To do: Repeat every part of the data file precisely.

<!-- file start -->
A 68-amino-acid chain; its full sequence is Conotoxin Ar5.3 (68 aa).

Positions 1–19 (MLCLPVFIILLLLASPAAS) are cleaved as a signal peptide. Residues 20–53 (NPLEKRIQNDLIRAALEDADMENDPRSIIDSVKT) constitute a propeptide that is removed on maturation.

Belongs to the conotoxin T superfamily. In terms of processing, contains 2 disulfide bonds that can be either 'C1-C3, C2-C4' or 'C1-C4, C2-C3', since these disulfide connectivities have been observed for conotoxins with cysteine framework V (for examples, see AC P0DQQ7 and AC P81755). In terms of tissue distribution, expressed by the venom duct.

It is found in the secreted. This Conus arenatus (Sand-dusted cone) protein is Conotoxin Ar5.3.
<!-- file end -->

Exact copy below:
A 68-amino-acid chain; its full sequence is Conotoxin Ar5.3 (68 aa).

Positions 1–19 (MLCLPVFIILLLLASPAAS) are cleaved as a signal peptide. Residues 20–53 (NPLEKRIQNDLIRAALEDADMENDPRSIIDSVKT) constitute a propeptide that is removed on maturation.

Belongs to the conotoxin T superfamily. In terms of processing, contains 2 disulfide bonds that can be either 'C1-C3, C2-C4' or 'C1-C4, C2-C3', since these disulfide connectivities have been observed for conotoxins with cysteine framework V (for examples, see AC P0DQQ7 and AC P81755). In terms of tissue distribution, expressed by the venom duct.

It is found in the secreted. This Conus arenatus (Sand-dusted cone) protein is Conotoxin Ar5.3.